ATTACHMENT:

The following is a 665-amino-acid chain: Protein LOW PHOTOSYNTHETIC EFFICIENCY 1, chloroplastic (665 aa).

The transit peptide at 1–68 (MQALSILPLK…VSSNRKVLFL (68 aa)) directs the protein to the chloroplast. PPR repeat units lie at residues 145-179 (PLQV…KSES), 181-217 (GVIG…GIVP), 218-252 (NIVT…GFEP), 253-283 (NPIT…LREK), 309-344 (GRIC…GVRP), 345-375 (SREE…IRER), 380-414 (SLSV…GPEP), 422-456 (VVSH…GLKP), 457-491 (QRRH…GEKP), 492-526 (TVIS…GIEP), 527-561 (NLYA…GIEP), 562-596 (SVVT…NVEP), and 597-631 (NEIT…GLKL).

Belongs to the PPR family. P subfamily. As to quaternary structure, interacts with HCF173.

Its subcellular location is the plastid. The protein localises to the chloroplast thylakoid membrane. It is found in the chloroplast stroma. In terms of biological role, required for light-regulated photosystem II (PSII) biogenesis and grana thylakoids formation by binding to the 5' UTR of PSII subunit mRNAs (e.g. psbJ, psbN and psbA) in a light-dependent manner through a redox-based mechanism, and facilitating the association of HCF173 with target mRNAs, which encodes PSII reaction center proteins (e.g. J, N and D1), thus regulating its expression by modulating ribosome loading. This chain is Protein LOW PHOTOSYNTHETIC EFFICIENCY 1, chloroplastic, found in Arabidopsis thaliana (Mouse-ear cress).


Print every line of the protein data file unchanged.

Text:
The following is a 665-amino-acid chain: Protein LOW PHOTOSYNTHETIC EFFICIENCY 1, chloroplastic (665 aa).

The transit peptide at 1–68 (MQALSILPLK…VSSNRKVLFL (68 aa)) directs the protein to the chloroplast. PPR repeat units lie at residues 145-179 (PLQV…KSES), 181-217 (GVIG…GIVP), 218-252 (NIVT…GFEP), 253-283 (NPIT…LREK), 309-344 (GRIC…GVRP), 345-375 (SREE…IRER), 380-414 (SLSV…GPEP), 422-456 (VVSH…GLKP), 457-491 (QRRH…GEKP), 492-526 (TVIS…GIEP), 527-561 (NLYA…GIEP), 562-596 (SVVT…NVEP), and 597-631 (NEIT…GLKL).

Belongs to the PPR family. P subfamily. As to quaternary structure, interacts with HCF173.

Its subcellular location is the plastid. The protein localises to the chloroplast thylakoid membrane. It is found in the chloroplast stroma. In terms of biological role, required for light-regulated photosystem II (PSII) biogenesis and grana thylakoids formation by binding to the 5' UTR of PSII subunit mRNAs (e.g. psbJ, psbN and psbA) in a light-dependent manner through a redox-based mechanism, and facilitating the association of HCF173 with target mRNAs, which encodes PSII reaction center proteins (e.g. J, N and D1), thus regulating its expression by modulating ribosome loading. This chain is Protein LOW PHOTOSYNTHETIC EFFICIENCY 1, chloroplastic, found in Arabidopsis thaliana (Mouse-ear cress).